The building also demonstrates an impressive collection of mechanical innovations. Ground-source heat pumps connect to a radiant concrete slab that heats and cools most of the main building. Three wood-burning stoves and one fireplace provide spot heating in cold weather, and ceiling fans expand the comfort range in warm weather. To temper ventilation air, the team used an earth-tube system consisting of 600 linear feet of concrete pipe buried 13 feet below the building. The sandy site provides a superb source and sink for heat, says Perkins; so whether the outside temperature is 20°F or 85°F, ventilation air enters the building at about 55°F.
The project was anticipated to use only 17,000 Btus (5 kWh) of energy per square foot per year, 70 percent less than a comparable project built to code. On-site renewable energy nudges the project into net-zero-energy territory: A 39.6-kW photovoltaic (PV) system is anticipated to produce a 13 percent surplus of electricity each year. Finally, the project expects to burn no more than two cords of site-harvested wood each winter.
The foundation was set on moving beyond net-zero energy to carbon neutrality, however, a challenge that fell to Michael Utzinger, associate professor at the University of Wisconsin Milwaukee’s School of Architecture and Urban Planning. Since the Legacy Center relies on an on-site well and septic system, the project’s electricity load includes the energy used to supply freshwater and treat wastewater. Utzinger also considered the carbon released from burning wood and looked beyond the building envelope to account for solid-waste removal, business travel, and employee commuting. Utzinger then calculated the amount of carbon sequestered in the Legacy Center’s 35 acres of FSC-certified forestland, thanks to renewed growth following the thinning process. To make up for uncertainties, he cut his estimate in half. Combined with the excess photovoltaic power generation, the resulting sequestration was more than enough to offset the project’s remaining carbon emissions. The Legacy Center is the first project to earn a LEED innovation point for carbon neutrality.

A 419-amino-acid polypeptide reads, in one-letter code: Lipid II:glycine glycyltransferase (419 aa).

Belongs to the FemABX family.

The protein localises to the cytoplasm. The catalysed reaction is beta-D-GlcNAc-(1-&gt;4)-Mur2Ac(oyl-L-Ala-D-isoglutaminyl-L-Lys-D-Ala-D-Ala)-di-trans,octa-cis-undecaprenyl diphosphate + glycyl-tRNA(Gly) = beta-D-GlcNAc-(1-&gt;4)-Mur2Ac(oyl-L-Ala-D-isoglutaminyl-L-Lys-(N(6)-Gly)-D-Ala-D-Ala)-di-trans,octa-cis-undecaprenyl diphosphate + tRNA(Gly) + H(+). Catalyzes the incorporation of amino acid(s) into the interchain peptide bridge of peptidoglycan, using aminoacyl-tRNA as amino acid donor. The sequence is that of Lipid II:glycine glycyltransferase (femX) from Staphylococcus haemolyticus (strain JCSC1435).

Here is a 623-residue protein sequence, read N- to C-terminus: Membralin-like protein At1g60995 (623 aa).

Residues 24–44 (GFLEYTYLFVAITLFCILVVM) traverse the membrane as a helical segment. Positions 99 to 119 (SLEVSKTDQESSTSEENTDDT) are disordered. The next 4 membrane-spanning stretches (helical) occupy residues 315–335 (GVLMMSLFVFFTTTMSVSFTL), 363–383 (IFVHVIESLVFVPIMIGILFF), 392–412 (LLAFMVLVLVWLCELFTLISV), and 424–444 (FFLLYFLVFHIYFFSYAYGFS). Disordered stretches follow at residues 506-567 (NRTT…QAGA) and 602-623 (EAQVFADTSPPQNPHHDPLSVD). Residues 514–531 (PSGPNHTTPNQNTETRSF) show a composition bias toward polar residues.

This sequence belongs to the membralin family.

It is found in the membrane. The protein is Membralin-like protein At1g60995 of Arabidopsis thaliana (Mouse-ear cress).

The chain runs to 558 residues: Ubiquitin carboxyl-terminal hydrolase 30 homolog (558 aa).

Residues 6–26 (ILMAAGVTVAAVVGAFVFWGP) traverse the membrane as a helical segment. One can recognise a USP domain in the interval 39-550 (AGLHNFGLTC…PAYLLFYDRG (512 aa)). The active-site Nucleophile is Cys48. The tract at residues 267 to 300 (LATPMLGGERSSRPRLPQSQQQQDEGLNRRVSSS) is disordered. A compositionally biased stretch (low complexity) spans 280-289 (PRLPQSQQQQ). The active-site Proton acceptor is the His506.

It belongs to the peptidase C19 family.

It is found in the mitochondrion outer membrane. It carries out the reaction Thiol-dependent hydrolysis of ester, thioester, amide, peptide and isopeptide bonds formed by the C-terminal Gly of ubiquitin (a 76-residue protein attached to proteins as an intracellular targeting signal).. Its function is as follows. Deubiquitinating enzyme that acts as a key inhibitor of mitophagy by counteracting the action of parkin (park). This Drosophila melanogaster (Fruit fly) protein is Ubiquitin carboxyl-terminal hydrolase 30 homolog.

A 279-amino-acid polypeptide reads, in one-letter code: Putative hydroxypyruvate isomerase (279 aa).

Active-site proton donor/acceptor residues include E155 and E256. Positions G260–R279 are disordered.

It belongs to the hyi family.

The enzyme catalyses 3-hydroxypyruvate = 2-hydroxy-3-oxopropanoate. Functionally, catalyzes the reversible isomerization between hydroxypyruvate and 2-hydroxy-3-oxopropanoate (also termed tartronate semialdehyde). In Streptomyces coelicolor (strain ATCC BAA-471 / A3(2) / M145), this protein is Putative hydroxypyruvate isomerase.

Early in the design process, Huffaker saw that some team members were hesitant to employ unfamiliar strategies. In response, the board of directors granted the team explicit permission to fail and the team did make some mistakes. The team had planned to recover heat from the PV inverters, for example, but underestimated the efficiency of the inverters. “They produce almost no heat,” says Perkins. “We ended up wasting a bunch of money on a good idea that kind of went away,” says Krueger.
The meeting wing, which has a wood floor over a crawl space instead of a radiant concrete floor, has been struggling to maintain comfort during cold snaps. Fortunately, a wood-burning stove has picked up the slack. “We’re not sure if the heat pump is not performing up to standards or if it’s undersized,” says Utzinger. “We were downsizing the equipment throughout the building,” he notes, “which means that if you have any flaw in the control logic or in a piece of equipment, it will show up.”
By all accounts, however, the permission to fail enabled a higher level of success. In 1938, Aldo Leopold wrote, “Our tools are better than we are and grow better faster than we do. They suffice to crack the atom, to command the tides. But they do not suffice for the oldest task in human history: to live on a piece of land without spoiling it.” Seventy years later, the project built on his land and with his materials gives hope that we can transcend this paradox. As Nina Leopold Bradley says, “Simplicity and efficiency might be the answer.”